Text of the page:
Series: Something Dark and Holy #1
by Emily A. Duncan
Published by St. Martin's Press
Genres: Young Adult Fiction / Fantasy / Dark Fantasy, Young Adult Fiction / Fantasy / Epic
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“Prepare for a snow-frosted, blood-drenched fairy tale where the monsters steal your heart and love ends up being the nightmare.” - Roshani Chokshi, New York Times bestselling author of The Star-Touched Queen
A girl who can speak to gods must save her people without destroying herself.
A prince in danger must decide who to trust.
A boy with a monstrous secret waits in the wings.
Together, they must assassinate the king and stop the war.
In a centuries-long war where beauty and brutality meet, their three paths entwine in a shadowy world of spilled blood and mysterious saints, where a forbidden romance threatens to tip the scales between dark and light. Wicked Saints is the thrilling start to Emily A. Duncan’s devastatingly Gothic Something Dark and Holy trilogy.
“This book destroyed me and I adored it.”- Stephanie Garber, New York Times bestselling author of Caraval
This edition uses deckle edges; the uneven paper edge is intentional.
This book was a bit out of the norm for me. The reason for that is that the male lead isn’t the knight in shining armor that most books have.
Right off the bat, there’s tons of things going on. From the introduction to our protagonist to the siege the monastery is under. Nadya is introduced as a mischievous young girl that has to be protected at all costs because she has a special ability to commune with their gods. Serefin, the crowned prince and a very powerful blood mage, is leading the attack against the monastery. The people of Kalyazin are pious and condemn the use of magic that the Tranavians exercise.
As the story develops, we find out that not everything is black and white. After Nadya flees the monastery in Kalyazin, she meets Parijahan, Rashid, and Malachaiz. A series of events lead Nadya to agree to travel with them to Tranavia to try to end the endless war by removing the King. Nadya has had a very sheltered and secluded life, and it’s during their journey to Tranavia that Nadya starts to see that not everything is black and white as she has been taught.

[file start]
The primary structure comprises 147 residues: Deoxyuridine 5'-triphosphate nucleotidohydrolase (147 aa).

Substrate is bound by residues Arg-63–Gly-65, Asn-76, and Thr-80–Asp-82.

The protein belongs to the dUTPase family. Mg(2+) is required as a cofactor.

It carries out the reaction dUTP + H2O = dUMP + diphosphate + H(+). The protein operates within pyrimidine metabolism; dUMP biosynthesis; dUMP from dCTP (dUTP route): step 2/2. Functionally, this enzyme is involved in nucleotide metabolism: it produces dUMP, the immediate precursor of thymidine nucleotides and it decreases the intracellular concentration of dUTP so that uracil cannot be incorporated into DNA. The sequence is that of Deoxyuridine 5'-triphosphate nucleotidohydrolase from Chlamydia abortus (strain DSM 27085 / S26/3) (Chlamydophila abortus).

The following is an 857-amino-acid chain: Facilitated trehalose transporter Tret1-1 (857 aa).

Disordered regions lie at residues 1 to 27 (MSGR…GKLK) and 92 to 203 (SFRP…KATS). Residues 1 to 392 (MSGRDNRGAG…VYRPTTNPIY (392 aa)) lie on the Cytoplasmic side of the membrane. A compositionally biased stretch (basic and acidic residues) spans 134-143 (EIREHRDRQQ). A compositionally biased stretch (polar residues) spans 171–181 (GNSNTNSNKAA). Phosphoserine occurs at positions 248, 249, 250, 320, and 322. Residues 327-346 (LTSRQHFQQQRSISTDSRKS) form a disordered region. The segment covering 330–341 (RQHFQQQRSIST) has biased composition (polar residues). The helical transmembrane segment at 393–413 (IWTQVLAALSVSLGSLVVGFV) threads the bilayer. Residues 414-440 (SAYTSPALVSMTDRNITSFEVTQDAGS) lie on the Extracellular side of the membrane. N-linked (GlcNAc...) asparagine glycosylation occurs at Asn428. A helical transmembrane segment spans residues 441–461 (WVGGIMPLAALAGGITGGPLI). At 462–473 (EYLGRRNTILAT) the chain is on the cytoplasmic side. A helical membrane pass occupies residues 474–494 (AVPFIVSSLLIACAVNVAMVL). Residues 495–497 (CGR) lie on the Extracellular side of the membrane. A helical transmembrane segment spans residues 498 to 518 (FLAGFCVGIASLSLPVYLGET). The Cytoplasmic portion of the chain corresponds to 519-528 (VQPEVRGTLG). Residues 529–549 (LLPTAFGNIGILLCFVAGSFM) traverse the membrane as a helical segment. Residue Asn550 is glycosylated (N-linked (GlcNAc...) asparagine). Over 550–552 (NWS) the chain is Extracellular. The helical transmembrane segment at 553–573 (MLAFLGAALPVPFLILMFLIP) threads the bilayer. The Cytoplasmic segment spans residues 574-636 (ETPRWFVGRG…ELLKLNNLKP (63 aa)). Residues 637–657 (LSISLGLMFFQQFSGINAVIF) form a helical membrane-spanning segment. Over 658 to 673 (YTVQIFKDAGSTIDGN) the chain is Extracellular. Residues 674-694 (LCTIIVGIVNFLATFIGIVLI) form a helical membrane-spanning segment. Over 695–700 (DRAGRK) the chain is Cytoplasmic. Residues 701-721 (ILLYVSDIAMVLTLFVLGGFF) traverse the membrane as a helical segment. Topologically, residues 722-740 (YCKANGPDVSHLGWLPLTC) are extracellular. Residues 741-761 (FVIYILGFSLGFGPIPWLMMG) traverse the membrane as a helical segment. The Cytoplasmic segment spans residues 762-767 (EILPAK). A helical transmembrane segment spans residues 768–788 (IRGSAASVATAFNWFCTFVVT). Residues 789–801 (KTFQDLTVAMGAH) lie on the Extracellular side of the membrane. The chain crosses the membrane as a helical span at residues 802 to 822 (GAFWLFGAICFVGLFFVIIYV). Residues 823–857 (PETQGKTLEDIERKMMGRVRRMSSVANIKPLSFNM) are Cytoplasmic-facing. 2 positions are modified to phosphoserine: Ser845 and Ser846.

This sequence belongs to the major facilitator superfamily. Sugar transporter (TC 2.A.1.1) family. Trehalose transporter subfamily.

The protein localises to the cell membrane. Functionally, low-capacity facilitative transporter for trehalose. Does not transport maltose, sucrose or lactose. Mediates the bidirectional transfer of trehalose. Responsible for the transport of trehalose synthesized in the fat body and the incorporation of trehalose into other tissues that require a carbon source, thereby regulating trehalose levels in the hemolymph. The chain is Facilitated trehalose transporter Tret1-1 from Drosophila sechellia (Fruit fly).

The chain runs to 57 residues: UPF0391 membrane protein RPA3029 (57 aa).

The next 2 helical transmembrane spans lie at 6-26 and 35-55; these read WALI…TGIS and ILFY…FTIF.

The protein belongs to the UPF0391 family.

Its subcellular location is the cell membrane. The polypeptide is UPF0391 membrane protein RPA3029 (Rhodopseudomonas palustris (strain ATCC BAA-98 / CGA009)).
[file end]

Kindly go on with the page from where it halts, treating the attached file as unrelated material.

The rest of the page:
There are tons of takeaways – to be open to other’s views and beliefs, any situation can be seen in a different light from different angles, friends will always be there to lend their support in tough situations, and don’t assume the worse of someone without knowing them.
With the duel POV, we get to see the “good” and the “bad”. The good being Nadya’s perspective and the bad being Serefin’s. Turns out that they both want to put an end to the endless war between their countries but they’re just going about it very differently.
I enjoyed how the different relationships were developed because the story wasn’t fixated on the girl meeting the guy and everything revolves around that. Of course, a lot of the story does go to them but we also get to see what the secondary characters bring to the table. Those relationships didn’t feel forced or rushed, they felt natural. Even Malachaiz’s relationships.
Weirdly enough, or maybe not, my heart goes out to Malachaiz. He’s the result of how he was “raised”. And this is why I say that this was out of the norm. Malachaiz isn’t the typical bad boy that we all fall for, he truly is bad and yet, he burrowed himself in my heart!
The curveballs at the end and the epilogue really leave the reader itching for book 2.